The world’s most powerful space observatory confronts just one final threat: space rocks, after 14 torturous years of delays and surviving the white-knuckle anxiety of launch and deployment. A micrometeorite struck the JWST’s primary mirror in May, according to NASA. It’s the telescope’s sixth large-enough-to-measure hit since it was launched, but the first greater than what had been planned. Fortunately, the effect was minimal enough that it had only a tiny influence on image quality. “Micrometeoroid strikes are an unavoidable part of operating any spacecraft,” NASA said in a statement. “Micrometeoroid strikes frequently sustain several impacts over the course of extended and fruitful research missions in orbit.”
Because the bigger the mirror, the more hits are likely, the JWST’s designers were well aware of the danger. The telescope’s design included tolerance for extremely modest impacts, such as altering the location of failing components. However, beyond a certain magnitude impact, the damage will have an effect on visual quality, even if just little. It would have been preferable if the first such impact had occurred after scientific investigation had begun, allowing for absolutely immaculate photos to be captured, but that was not to be. According to NASA, JWST’s C3 primary mirror section suffered impact damage that exceeded the tolerance level between May 23 and May 25.
However, subsequent testing revealed that “despite a marginally noticeable effect on the data, the telescope is still working at a level that surpasses all mission objectives,” as NASA put it. As a result, the first scientific photographs are still on schedule to amaze us all on July 12, even if they will be slightly less magnificent than they could have been.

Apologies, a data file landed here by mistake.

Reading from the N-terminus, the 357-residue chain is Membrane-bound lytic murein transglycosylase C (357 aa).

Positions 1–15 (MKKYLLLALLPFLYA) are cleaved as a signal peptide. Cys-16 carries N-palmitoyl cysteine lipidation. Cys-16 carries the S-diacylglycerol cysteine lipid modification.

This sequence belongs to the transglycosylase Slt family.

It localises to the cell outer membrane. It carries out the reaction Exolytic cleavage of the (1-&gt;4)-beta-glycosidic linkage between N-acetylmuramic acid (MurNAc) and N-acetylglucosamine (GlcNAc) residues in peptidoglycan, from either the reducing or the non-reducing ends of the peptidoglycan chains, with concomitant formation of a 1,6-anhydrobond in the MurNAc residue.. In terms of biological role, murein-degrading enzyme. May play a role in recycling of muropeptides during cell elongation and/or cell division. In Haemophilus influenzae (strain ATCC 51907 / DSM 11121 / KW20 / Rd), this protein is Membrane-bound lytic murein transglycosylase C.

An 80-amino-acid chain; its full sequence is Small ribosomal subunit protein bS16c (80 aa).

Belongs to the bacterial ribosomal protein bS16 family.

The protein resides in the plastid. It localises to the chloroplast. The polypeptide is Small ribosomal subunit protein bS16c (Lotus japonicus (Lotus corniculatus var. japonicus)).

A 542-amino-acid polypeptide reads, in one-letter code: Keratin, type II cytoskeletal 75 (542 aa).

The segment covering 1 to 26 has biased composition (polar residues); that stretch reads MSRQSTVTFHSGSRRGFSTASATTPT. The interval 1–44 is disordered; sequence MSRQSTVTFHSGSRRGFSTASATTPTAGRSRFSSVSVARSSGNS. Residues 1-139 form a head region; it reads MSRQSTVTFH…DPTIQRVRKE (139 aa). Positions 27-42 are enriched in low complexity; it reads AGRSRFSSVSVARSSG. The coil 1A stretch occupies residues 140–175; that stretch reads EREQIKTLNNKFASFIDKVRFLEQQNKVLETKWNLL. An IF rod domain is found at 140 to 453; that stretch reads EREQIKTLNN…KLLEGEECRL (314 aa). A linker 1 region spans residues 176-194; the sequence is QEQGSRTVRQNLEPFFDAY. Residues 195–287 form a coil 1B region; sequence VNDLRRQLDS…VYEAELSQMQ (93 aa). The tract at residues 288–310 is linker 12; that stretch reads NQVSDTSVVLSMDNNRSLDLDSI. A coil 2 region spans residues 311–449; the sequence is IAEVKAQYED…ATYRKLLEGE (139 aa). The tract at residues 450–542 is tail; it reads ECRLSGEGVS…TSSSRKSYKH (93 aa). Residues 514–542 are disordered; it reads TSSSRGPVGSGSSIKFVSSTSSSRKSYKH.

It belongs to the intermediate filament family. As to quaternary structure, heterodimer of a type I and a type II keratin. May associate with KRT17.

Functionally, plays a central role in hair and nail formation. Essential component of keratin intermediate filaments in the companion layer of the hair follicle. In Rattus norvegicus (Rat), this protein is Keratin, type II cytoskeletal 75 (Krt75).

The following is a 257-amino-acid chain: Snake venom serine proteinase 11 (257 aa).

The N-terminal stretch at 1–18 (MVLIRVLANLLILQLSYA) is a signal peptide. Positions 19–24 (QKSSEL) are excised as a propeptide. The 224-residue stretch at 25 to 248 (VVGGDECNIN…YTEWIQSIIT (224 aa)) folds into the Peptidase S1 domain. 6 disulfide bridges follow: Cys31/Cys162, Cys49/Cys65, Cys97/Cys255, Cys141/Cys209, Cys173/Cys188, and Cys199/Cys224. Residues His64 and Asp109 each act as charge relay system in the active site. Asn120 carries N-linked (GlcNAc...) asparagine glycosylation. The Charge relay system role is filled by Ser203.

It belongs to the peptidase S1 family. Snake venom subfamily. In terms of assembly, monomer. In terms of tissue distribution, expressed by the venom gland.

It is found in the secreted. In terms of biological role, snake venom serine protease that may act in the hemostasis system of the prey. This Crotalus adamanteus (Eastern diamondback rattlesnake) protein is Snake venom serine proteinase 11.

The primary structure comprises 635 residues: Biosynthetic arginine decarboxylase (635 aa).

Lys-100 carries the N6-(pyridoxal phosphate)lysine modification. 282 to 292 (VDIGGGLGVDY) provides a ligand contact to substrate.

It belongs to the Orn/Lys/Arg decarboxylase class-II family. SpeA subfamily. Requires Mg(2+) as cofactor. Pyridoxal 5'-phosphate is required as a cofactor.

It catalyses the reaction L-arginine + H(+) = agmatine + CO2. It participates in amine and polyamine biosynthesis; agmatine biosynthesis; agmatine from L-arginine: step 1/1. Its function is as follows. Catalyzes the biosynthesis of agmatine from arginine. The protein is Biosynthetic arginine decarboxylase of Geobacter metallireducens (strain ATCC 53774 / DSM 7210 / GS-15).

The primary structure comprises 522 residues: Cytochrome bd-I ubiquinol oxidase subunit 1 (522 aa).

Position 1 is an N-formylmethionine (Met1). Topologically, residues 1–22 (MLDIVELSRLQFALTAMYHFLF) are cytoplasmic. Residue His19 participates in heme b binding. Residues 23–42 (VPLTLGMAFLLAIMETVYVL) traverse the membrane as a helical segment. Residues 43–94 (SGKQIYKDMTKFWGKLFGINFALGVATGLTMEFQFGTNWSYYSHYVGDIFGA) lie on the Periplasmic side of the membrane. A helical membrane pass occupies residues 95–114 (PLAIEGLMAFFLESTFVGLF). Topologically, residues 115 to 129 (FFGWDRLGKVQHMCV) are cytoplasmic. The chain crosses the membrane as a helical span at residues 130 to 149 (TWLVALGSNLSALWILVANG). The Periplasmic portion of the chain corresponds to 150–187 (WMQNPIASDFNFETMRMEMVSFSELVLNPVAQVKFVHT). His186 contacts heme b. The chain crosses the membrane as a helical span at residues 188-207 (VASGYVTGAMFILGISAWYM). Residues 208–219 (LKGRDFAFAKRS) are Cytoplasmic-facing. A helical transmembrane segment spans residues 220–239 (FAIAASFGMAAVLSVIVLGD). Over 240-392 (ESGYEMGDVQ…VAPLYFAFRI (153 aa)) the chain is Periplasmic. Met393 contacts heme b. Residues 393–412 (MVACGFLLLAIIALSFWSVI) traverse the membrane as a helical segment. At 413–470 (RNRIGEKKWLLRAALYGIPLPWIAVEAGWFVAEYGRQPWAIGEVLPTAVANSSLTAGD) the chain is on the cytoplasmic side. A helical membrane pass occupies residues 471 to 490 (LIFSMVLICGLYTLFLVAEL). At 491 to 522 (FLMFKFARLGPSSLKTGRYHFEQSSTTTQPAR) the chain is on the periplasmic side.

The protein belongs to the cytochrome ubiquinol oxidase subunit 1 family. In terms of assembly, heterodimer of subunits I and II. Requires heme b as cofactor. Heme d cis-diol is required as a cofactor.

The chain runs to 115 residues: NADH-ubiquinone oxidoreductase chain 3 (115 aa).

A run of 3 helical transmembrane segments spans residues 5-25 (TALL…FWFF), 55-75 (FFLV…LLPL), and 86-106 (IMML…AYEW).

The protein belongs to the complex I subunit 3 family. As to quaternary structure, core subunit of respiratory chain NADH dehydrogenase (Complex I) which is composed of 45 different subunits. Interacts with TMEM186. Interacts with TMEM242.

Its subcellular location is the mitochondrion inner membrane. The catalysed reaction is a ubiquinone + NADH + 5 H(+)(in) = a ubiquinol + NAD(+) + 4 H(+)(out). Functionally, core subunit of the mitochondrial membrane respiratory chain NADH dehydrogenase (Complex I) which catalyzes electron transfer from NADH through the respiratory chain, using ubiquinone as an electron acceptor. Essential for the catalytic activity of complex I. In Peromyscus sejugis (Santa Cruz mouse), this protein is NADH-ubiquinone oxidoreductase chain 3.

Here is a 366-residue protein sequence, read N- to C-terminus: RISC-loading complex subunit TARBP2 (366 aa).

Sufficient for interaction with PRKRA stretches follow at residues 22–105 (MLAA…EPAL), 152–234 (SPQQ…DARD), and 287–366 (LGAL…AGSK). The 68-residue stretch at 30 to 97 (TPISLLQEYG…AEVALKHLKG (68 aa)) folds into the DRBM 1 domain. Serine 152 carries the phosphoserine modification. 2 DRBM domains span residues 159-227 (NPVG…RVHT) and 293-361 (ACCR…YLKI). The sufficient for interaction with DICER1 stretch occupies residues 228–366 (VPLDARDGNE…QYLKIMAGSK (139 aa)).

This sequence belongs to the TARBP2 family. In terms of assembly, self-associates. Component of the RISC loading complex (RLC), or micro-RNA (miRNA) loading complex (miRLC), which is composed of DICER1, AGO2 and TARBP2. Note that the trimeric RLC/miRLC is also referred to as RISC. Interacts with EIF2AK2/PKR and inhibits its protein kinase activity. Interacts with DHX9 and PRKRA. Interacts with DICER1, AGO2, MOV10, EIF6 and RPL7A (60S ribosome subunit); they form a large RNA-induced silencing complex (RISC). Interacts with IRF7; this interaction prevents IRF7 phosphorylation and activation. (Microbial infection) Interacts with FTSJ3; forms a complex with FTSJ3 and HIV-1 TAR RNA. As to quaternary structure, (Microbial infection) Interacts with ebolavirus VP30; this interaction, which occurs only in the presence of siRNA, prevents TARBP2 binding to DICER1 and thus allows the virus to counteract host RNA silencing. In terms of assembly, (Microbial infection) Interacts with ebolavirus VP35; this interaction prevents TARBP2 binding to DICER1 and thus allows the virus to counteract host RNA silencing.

“We knew Webb would have to withstand the strong UV radiation and charged particles from the Sun, cosmic rays from exotic sources in the galaxy, and occasional impacts by micrometeoroids inside our solar system,” Goddard Space Flight Center’s Paul Geithner stated. “We developed Webb with performance margins in mind — optical, thermal, electrical, and mechanical – to guarantee that it can complete its ambitious research mission even after many years in orbit.” Despite exceeding predictions for how clean the JWST’s optics could be kept on the ground, NASA maintains that this influence will still result in the telescope’s overall performance exceeding forecasts. The Internet, on the other hand, isn’t totally convinced.
Turning the JWST’s reflectors away from approaching meteor showers reduces the chance of collisions at the cost of burning up its fuel more quickly, but there’s nothing that can be done about occasional micrometeorites like this one. NASA, always on the lookout for a silver lining as silver as the backside of a telescope mirror, adds that the primary’s huge area and close inspection make it “an extremely sensitive detector of micrometeorites.” We will have a better understanding of the frequency and magnitude profile of impacts by tracking them.